The Misguided Idea in the House's Green New Deal

(Bloomberg Opinion) -- If you are interested in the resolution calling for a “Green New Deal” that Democrats have introduced in the House, you might want to pay attention to one remarkable phrase in particular. It appears in the resolution no less than three times: “as much as is technologically feasible.”

-- Pollution and greenhouse gas emissions should be removed “from the transportation sector as much as is technologically feasible.”

-- Pollution and greenhouse gas emissions should be removed “from manufacturing and industry as much as is technologically feasible.”

-- Pollution and greenhouse gas emissions should be removed “from the agricultural sector as much as is technologically feasible.”

That’s not the best idea.

Starting this summer, it would be technologically feasible to require all new motor vehicles in the U.S. to have a fuel-economy rating in excess of 50 miles per gallon. For that matter, it would be technologically feasible to require all motor vehicles in the U.S., whether old or new, to have such a fuel-economy rating – or even to require an all-electric fleet next year.

But that wouldn’t make much sense. To know whether we should mandate what is “technologically feasible,” we need to have a sense of what we would get from doing that, and also what we would lose.

To be sure, the House resolution calls for “a 10-year national mobilization,” and need not be read to insist on immediate action. But to the idea of doing “as much as is technologically feasible,” the same objection holds, regardless of whether we are speaking of 2019, 2024 or 2029.

With respect to pollution and greenhouse gases, regulators have a continuum of approaches, with different mixes of benefits and costs. Stopping well short of what is technologically feasible might produce large environmental benefits at a reasonable cost. By comparison, going to the limits of what is technologically feasible might produce modest environmental benefits at an unreasonable cost.

Under President Barack Obama, federal regulators did a great deal to reduce pollution and greenhouse-gas emissions.  In the transportation sector, for example, they mandated substantial increases in fuel economy by 2025. It is worse than unfortunate that the Donald Trump administration is proposing to eviscerate that regulation.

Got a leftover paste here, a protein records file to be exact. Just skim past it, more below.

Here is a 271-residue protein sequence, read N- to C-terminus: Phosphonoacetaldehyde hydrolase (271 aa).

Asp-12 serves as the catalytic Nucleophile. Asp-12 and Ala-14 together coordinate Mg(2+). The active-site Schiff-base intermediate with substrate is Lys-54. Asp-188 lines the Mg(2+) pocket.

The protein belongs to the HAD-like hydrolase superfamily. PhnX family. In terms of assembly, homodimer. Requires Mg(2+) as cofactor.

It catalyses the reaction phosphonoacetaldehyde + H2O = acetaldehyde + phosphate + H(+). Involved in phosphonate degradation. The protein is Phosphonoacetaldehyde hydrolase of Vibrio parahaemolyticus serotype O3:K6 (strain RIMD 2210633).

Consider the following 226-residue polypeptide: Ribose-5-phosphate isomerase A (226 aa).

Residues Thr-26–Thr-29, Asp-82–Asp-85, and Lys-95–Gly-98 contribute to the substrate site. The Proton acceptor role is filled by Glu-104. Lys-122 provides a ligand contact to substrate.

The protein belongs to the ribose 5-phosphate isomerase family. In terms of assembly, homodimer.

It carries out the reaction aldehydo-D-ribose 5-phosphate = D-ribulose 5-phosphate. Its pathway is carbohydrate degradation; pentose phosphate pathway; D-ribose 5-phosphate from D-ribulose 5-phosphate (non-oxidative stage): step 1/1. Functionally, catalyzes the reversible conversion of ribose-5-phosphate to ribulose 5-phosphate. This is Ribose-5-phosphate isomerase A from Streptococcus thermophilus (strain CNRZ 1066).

But Obama’s regulators did not insist that the transportation industry must do “as much as is technologically feasible.” If they had, they would have imposed huge costs on countless people – consumers, workers, companies both large and small. Those costs would not have been justified by corresponding benefits.

Because it relies so much on fossil fuels, industry is now responsible for nearly one-quarter of the nation’s greenhouse-gas emissions. It would be technologically feasible to reduce those emissions – by a lot, not a little.

In the coming years, large reductions would be a good idea. But once more, it would be a mistake to do “as much as is technologically feasible.”

Here again it is necessary to ask: What, exactly, would we gain from doing that? And how much would we lose? The costs of aggressive regulation are often borne not by some abstraction called “companies” or “billionaires,” but by people who may have a hard time handling those costs, including consumers, employees, small businesses and start-ups.

The plea to do “as much as is technologically feasible” fits with the urgent overall tone of the House resolution on the Green New Deal. To those of us who believe that climate change creates exceptionally serious risks, that tone should be welcomed.

Perhaps we should see the plea as a form of rhetoric, a way of putting a stake in the ground, rather than as a serious proposal for policy or law. If so, it might seem churlish to object to what is essentially a call for action.

The problem is that many people, including many legislators, are drawn to the idea that the private sector should be required to go to the limits of what technology allows. Sometimes that idea has even made its way into law.

In transportation, industry and agriculture, it makes sense for the U.S. to take strong steps to reduce pollution and greenhouse-gas emissions, and to do so sooner rather than later. But life is full of trade-offs. Doing “as much as is technologically feasible” is a way of ignoring them – and a recipe for madness. 

As administrator of the Office of Information and Regulatory Affairs from 2009 to 2012, I helped oversee some of these initiatives.

This column does not necessarily reflect the opinion of the editorial board or Bloomberg LP and its owners.

Cass R. Sunstein is a Bloomberg Opinion columnist. He is the author of “The Cost-Benefit Revolution” and a co-author of “Nudge: Improving Decisions About Health, Wealth and Happiness.”

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